MR

Unit: School of Engineering and Applied Science

Department: Department of Engineering and Society

##### Office location and address

Small Hall, 112

156 Engineer's Way

Charlottesville,
Virginia
22903
##### Biography

Megan Ryals joined the Applied Mathematics faculty in 2017 as an Assistant Professor. She received her masters degree in mathematics (2003) and Ph.D. in mathematics education (2014) from North Carolina State University. Her research focused on studentsâ€™ transition from high school to college calculus. Prior to joining UVa, Dr. Ryalsworked for 14 years supervising and training undergraduate math and science tutors and teaching undergraduate mathematics, which motivates her current research interests in math resource centers.

##### Publications

##### Courses

Credits: 4

The concepts of differential and integral calculus are developed and applied to the elementary functions of a single variable. Limits, rates of change, derivatives, and integrals. Applications are made to problems in analytic geometry and elementary physics. For students with no exposure to high school calculus.

Credits: 4

Includes the concepts of differential and integral calculus and applications to problems in geometry and elementary physics, including inverse functions, indeterminate forms, techniques of integration, parametric equations, polar coordinates, infinite series, including Taylor and Maclaurin series. Applications. Prerequisite: APMA 1090 or equivalent.

Credits: 4

A second calculus course for natural-science majors, students planning additional work in mathematics, and students intending to pursue graduate work in the applied social sciences. Topics include applications of the integral, techniques of integration, differential equations, infinite series, parametric equations, and polar coordinates. Prerequisite: MATH 1310 or equivalent; at most one of MATH 1220 and MATH 1320 may be taken for credit.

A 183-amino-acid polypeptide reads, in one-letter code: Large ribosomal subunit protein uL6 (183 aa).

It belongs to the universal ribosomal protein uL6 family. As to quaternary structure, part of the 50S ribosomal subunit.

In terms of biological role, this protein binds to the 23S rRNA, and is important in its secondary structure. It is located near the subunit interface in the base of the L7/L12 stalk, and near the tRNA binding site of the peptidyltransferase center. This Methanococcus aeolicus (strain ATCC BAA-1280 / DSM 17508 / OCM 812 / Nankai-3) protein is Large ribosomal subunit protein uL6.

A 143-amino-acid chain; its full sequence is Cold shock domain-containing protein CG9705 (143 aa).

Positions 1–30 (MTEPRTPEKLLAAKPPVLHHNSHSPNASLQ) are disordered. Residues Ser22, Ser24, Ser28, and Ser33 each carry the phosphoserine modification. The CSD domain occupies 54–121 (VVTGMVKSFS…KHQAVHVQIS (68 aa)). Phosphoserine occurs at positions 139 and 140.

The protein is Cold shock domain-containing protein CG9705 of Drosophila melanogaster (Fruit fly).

Credits: 4

Topics include vectors in three-space and vector valued functions. The multivariate calculus, including partial differentiation, multiple integrals, line and surface integrals, and the vector calculus, including Green's theorem, the divergence theorem, and Stokes's theorem. Applications. Prerequisite: APMA 1110.

Credits: 4

First order differential equations, second order and higher order linear differential equations, reduction of order, undetermined coefficients, variation of parameters, series solutions, Laplace transforms, linear systems of first order differential equations and the associated matrix theory, numerical methods. Applications. Prerequisite: APMA 2120 or equivalent.

Credits: 3

A calculus-based introduction to probability theory and its applications in engineering and applied science. Includes counting techniques, conditional probability, independence, discrete and continuous random variables, probability distribution functions, expected value and variance, joint distributions, covariance, correlation, the Central Limit theorem, the Poisson process, an introduction to statistical inference. Prerequisite: APMA 2120 or equivalent.

Credits: 3

Examines variability and its impact on decision-making. Introduces students to basic concepts of probability, such as random variables, probability distribution functions, and the central limit theorem. Based on this foundation, the course then emphasizes applied statistics covering topics such as descriptive statistics, statistical inference, confidence intervals, hypothesis testing, correlation, regression modeling, statistical quality control. Students cannot receive credit for both this course and APMA 3120. Prerequisite: APMA 2120 or equivalent.

Credits: 1–12

For master's students.

Credits: 1–12

For doctoral students.